Forensic evidence serves as another basis for establishing expectations. Scientific evidence of above or below ground storage, or both, exists on less than 200 of the 672 identified remains returned from Vietnam since the end of the war in 1975.  The count, confirmed by DPAA forensic scientists, is far below US expectations, based on reliable intelligence indicating that many more were recovered and stored by the Vietnamese government and could be repatriated, if Vietnam’s leadership approved.   
After two years of no results from the Vietnamese in 1979-80, during a September 1982 ABC “Nightline” program, the late Vietnamese Foreign Minister Nguyen Co Thach denied that Vietnam was holding any US remains, as did other senior officials throughout the Carter Administration.  
Vietnam later admitted storage of remains.  In 1985, following up an initiative through a regional government, a US National Security Council (NSC) official met privately with a Vietnamese Politburo member during an NSC-led US delegation to Hanoi, in which the League Executive Director participated. The carefully drawn plan was for negotiations on live prisoners and remains, but the minister indicated live prisoners were not on the table for discussion.  Rather, as discussed through a third party, the subject was large numbers of remains.
In 1983, Vietnam returned eight remains with clear evidence of storage.  Negotiations for a two-year plan in 1985 brought the largest number of remains obtained to that point; nearly all showed evidence of storage. In order to confirm the scope of Vietnam’s knowledge, two specific cases were officially presented to officials in Hanoi in 1985-86 with a request for their unilateral assistance. Both losses were judged by the US Government to have occurred inside Laos, in areas under Vietnamese control during the war.  One was returned unilaterally in 1988, 98% complete and stored above ground since his 1972 incident along the border between Vietnam and Laos; the other is still missing.  From 1985 – 1989, 168 remains were repatriated, the vast majority showing clear evidence of long-term storage.  Vietnam has unilaterally repatriated stored remains from Cambodia and very remote locations, not just highly populated areas, relating to incidents spanning the entire war.
There is continuity.  In 1991 and 1993, the Vietnamese provided grave registration lists with names of unaccounted-for Americans.  Inclusion of these names appears to have been an intentional signal, as was filtering through private channels photographs of dead, unaccounted-for Americans, some of whose remains have yet to be returned.  The Government of Vietnam directed combat photography; their soldiers did not own personal cameras, much less carry them.  Regardless of mixed or conflicting assessments, these and other actions by Vietnamese officials were apparently intended to signal the US Government of remains availability for diplomatic and/or economic purposes.  At the time, remains fragments in Vietnam’s possession were not repatriated, believed not to be identifiable, but significant improvements in DPAA’s ability to identify very fragmentary remains has dramatically increased.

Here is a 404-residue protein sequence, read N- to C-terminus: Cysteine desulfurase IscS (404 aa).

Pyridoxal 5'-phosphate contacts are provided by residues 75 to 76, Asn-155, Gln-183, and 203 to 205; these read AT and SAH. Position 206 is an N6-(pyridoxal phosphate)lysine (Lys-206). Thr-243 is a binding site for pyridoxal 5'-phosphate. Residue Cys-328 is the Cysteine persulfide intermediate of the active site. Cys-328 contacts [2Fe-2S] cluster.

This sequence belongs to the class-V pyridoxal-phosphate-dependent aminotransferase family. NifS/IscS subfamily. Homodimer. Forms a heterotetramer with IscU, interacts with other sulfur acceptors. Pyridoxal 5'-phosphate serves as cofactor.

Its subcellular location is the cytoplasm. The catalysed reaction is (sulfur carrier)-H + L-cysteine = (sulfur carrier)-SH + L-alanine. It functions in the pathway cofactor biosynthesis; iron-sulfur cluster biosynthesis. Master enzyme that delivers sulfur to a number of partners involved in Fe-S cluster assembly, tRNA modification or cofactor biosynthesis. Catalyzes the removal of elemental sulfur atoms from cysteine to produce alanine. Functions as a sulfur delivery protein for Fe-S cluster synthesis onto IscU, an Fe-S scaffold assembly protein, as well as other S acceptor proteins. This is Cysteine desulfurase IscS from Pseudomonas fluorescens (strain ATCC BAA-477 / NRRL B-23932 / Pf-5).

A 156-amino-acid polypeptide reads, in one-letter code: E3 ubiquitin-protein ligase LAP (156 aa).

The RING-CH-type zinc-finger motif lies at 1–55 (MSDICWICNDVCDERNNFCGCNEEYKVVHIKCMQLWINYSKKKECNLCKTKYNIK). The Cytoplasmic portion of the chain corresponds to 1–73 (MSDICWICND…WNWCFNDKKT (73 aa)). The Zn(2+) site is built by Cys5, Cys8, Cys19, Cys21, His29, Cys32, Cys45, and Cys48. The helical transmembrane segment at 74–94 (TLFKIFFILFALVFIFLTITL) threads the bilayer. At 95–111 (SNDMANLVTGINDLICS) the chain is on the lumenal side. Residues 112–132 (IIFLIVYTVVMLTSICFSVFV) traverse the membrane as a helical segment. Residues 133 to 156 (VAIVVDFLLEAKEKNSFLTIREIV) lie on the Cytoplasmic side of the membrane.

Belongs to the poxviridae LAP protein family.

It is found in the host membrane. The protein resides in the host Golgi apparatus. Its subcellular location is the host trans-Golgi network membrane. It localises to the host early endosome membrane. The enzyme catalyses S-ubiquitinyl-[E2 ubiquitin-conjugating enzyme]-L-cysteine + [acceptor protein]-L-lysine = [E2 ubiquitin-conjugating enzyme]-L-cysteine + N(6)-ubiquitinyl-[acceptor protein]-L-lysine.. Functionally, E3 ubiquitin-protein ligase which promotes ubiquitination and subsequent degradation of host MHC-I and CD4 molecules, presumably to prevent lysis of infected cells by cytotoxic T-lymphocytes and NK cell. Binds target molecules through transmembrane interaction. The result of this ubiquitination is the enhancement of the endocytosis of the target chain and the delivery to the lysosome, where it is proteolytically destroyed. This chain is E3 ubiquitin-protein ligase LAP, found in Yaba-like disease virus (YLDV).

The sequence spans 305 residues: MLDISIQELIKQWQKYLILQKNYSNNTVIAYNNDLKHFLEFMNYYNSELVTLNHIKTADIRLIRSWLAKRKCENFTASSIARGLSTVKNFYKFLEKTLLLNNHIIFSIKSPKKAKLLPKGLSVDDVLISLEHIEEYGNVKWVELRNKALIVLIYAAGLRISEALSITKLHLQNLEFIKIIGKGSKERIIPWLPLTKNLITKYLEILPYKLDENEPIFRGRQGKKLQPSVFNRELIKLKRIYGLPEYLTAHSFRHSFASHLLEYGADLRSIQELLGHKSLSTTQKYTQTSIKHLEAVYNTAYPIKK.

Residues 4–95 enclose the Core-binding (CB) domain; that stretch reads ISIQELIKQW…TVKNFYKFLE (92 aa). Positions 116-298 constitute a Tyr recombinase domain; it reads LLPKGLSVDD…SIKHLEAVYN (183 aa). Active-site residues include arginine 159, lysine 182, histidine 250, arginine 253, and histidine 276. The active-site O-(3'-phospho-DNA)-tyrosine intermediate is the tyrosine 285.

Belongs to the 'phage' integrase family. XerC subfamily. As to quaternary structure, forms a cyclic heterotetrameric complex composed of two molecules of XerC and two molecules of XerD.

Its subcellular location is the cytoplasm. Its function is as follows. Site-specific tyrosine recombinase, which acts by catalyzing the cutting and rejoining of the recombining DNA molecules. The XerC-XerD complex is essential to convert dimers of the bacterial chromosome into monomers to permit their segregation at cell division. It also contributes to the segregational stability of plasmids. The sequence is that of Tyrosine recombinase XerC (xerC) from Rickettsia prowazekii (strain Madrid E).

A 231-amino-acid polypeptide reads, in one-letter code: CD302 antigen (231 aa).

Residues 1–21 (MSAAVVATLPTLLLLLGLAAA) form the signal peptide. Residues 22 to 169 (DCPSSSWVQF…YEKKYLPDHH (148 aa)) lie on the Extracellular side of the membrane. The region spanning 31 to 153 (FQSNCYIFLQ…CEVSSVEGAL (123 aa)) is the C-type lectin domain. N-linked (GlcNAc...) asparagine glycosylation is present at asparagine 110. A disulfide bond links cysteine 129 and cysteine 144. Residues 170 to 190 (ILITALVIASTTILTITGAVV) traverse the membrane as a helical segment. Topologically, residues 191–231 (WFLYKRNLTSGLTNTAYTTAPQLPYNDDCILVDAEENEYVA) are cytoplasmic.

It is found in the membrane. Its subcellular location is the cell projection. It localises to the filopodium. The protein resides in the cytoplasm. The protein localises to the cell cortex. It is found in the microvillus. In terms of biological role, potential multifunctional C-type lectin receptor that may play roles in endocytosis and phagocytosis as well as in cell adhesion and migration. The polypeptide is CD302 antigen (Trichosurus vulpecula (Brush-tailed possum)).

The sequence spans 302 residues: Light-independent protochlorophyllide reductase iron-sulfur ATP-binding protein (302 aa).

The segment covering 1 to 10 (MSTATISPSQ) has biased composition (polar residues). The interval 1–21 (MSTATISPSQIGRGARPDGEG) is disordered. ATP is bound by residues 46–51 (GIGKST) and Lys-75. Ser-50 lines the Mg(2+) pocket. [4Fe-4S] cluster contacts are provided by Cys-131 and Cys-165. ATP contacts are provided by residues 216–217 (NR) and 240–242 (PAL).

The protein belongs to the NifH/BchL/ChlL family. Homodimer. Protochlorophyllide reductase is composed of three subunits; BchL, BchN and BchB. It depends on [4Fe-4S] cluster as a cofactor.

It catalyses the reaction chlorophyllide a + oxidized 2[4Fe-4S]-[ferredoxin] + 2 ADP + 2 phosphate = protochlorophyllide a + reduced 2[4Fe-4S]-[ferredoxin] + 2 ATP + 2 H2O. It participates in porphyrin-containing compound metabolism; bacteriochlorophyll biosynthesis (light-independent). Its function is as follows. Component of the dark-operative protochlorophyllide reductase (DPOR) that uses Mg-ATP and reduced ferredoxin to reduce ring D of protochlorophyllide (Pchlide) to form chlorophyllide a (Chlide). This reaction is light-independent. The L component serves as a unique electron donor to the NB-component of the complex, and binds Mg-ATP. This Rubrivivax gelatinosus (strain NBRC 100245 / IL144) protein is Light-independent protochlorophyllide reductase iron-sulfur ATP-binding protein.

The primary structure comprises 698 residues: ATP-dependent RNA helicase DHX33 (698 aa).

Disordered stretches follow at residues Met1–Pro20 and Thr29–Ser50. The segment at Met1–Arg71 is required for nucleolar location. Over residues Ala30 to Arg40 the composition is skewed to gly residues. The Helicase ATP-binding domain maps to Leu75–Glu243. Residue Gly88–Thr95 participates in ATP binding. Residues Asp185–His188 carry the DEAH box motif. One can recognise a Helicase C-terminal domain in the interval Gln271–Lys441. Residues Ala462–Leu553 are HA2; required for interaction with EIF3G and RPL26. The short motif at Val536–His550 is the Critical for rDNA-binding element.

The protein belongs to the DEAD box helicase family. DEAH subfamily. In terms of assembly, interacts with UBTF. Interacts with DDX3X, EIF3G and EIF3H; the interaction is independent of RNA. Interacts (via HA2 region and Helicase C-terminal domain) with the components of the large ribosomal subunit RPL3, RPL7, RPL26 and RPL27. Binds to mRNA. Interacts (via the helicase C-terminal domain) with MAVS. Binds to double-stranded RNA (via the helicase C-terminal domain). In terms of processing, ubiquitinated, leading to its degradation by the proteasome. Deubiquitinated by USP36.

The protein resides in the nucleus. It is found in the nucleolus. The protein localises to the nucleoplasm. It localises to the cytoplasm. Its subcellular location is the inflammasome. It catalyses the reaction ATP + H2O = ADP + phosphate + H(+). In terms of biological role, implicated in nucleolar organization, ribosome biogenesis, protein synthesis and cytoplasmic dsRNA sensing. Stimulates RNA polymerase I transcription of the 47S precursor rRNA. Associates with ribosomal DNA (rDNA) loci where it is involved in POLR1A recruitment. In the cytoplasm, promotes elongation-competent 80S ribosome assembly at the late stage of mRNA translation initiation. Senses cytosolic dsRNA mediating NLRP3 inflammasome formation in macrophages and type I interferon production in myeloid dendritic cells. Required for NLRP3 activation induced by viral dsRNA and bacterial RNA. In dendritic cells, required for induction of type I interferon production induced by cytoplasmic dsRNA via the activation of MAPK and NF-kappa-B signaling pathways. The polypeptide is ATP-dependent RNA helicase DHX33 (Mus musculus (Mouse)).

Information obtained from post-war US field operations reveals that central Vietnamese authorities systematically recovered American remains. Eyewitnesses reported central-level supervision of remains recoveries of US personnel not yet repatriated. Vietnam’s leaders have repeatedly pledged to renew and increase their own efforts to locate and return remains and provide relevant documents and have moved incrementally.  In recent years, responsiveness has continued to increase, but more needs to be done. 
Establishment of comprehensive bilateral relations, including strategic dialogue and increased military-to-military cooperation bodes well for Vietnam to accelerate unilateral efforts to close these historic gaps.
President George W. Bush formalized criteria for steps Vietnam should take unilaterally to be fully responsive on the accounting effort.  His March 20, 2002, Certification to Congress was followed and further defined by Secretaries of State Powell and Rice three additional times and, on March 7, 2008, the Bush Administration issued its Determination to Congress stating in part, “….we urge Vietnam to work aggressively to improve tangibly its unilateral provision of POW/MIA-related documents and records, focused initially on archival data pertaining to Americans captured, missing or killed in areas of Laos and Cambodia under wartime Vietnamese control.  Vietnam should also focus greater attention on locating and providing information on discrepancy cases with priority on those last known alive in captivity or in immediate proximity to capture, and to locating and repatriating the remains of those who died while in Vietnamese control that have not yet been returned.  The United States also calls upon Vietnam to continue permitting our recovery teams to have access to restricted areas for the sole purpose of conducting our humanitarian accounting operations.”  Vietnam’s cooperation has continued to improve, including provision of archival documents. Reportedly, all sensitive areas previously closed to US officials are no longer off-limits and Vietnamese investigators are now locating and making available witnesses on a regular basis.